Your Ministry Can Benefit from Social Media

Your Ministry Can Benefit from Social Media

The rewards and warnings for using these popular networks for small-group ministry

Though social media has been around for years, churches are still learning the ins and outs of using it for ministry. But more and more pastors are jumping on board, even in just the last few years. Barna recently reported that 80 percent of pastors are now using the Internet to keep up with relationships, compared with only 64 percent just 15 years ago.

And it makes sense. The Pew Research Center has reported that 74 percent of online adults are using social media. Facebook is the obvious winner: 71 percent of online adults have an account. Twitter, Instagram, Pinterest, and LinkedIn all fall somewhere between 20 and 30 percent, and over 52 percent of all online adults use multiple social media platforms.

Social media use cuts across lines of age, gender, and ethnicity, too—though usage among young adults (18-29) is higher. It's also interesting that different groups use different platforms. For instance, over half (53%) of young adults use Instagram, a platform not used as widely by older generations.

Despite the popularity of social media, church leaders are asking: What's the benefit of using social media for ministry? It's a valid question. After all, popularity doesn't always mean positive, helpful, or beneficial.

How Can My Ministry Benefit from Social Media?

We've all seen the power of social media for good and bad, but let's focus on the positive for a moment. The fact is that most of the people in your ministry are already using social media, and there are lots of benefits to connecting with them where they are.

Your small group only meets once a week, but relationships and conversations can continue every day through Facebook. This allows for deepening relationships, knowledge of prayer requests, and even encouragement throughout the week.

This also works for teams of leaders. Your entire team probably meets together only a few times a year. Social media interactions can help foster a team feel even when you're not together often.

Small groups and whole ministries can use social media for communication, as well. Organize your next training event, group outreach project, or small group sign up day. The bonus is that people can then share the event with their friends, widening the church's reach.

As a church leader, you can use social media to virtually collaborate with leaders around the world. I like to follow small-group pastors and leaders to learn about new resources and methods. In the same way, you can share your favorite finds with other leaders. I recently bought a book when someone I follow recommended it and let me know it was on sale. Plus, I've learned important ministry tips from diverse leaders I follow online yet have never met in person. Their wisdom has taught me things I wouldn't have learned looking at ministry through my own lens.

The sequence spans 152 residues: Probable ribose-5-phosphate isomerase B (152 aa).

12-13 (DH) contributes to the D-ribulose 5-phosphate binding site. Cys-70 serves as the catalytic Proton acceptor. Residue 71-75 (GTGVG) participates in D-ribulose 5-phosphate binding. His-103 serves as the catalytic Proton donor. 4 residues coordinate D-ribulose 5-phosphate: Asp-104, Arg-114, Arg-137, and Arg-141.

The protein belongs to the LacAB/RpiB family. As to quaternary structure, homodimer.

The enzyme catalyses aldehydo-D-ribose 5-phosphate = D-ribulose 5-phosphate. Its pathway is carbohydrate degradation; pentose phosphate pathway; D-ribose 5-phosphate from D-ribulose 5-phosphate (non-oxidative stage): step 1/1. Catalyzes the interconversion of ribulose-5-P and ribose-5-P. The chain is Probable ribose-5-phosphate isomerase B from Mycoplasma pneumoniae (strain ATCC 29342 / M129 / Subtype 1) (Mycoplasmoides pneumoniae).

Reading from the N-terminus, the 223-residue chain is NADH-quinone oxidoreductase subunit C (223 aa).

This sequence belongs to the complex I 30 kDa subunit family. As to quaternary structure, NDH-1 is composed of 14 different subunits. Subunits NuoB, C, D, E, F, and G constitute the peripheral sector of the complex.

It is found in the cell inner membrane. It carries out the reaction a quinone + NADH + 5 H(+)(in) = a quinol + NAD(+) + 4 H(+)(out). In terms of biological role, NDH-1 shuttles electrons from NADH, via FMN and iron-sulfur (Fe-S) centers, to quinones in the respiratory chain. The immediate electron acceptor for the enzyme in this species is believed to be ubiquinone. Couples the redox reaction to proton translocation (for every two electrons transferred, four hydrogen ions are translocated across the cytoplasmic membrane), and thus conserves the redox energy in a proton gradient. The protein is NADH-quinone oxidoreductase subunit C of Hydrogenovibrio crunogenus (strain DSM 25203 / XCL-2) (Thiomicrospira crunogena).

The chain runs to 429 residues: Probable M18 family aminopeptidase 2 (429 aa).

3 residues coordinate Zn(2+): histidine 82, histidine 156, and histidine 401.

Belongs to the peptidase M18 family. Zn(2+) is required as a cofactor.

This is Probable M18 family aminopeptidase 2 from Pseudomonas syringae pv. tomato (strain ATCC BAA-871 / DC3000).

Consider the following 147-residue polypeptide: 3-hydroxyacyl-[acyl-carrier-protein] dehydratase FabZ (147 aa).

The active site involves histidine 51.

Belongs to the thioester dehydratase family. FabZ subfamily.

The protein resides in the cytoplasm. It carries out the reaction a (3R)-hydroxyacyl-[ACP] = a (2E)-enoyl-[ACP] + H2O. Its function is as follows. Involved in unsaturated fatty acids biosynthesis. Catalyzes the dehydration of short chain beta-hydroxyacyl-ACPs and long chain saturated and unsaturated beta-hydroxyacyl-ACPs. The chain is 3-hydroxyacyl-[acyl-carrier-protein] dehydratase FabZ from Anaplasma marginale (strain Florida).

Leading a small-group ministry can feel pretty lonely, but social media can help you feel like you're not alone. You can connect with others in small-group ministry and be reminded that others are facing similar issues. (Did you know that leaders who purchase a multi-user subscription to are invited to an exclusive Facebook group with other leaders?)

A Discipleship Opportunity

For all the positive benefits of using social media to connect with people in your ministry, there are some important warnings. After all, typing behind a screen can make people pretty brave—brave enough to say things they'd never say in person. And that can lead to some sticky situations.

But for those of us in small groups, social media usage can become a discipleship opportunity. We need to talk about the ethics of social media, conflict resolution, and the importance of patience in an "on demand" culture. Rather than sit by and hope our group members apply the values of God's Word to their posts, tweets, and pins, we need to take a proactive approach.

For instance, many present "retouched" versions of their lives on social media, only sharing the best and the prettiest. The term "humble brag" has even been coined to refer to posts like "I'm so blessed! My beautiful wife took me out to the best restaurant for our anniversary!"

We showcase filtered photos of clean kids, blurring out (or even cropping out) the sink full of dirty dishes in the background. These posts show an unrealistic view of real life, and can be discouraging to others. Discipleship is about what God is doing right here, right now, right in the midst of the mess and chaos of our real lives. And that's the picture we could be presenting on social media.

It's not just what we post, either. For many, social media has become the new time suck, pushing even TV down the list. The Bible is clear that we need rest, and we can help our group members discover healthy ways to engage social media—especially knowing when to turn it off.

Jump In

While it may feel overwhelming to begin using social media for ministry, I encourage you to jump in. If you personally use Facebook, Twitter, or other platforms, start there—you already know how to use it. The key will be thinking about social media through a ministry lens.

We're here to help you make the most of social media for ministry. Will Johnston offers an incredible overview of the different platforms, Brandon Cox offers 4 ways to use social media for good , and Thom Rainer offers wisdom on how the people in your ministry are already using social media , which can serve as a great way to talk to your group members about their social media usage.

—Amy Jackson is managing editor of

For specific training, we recommend Social Media for Small-Group Ministry.

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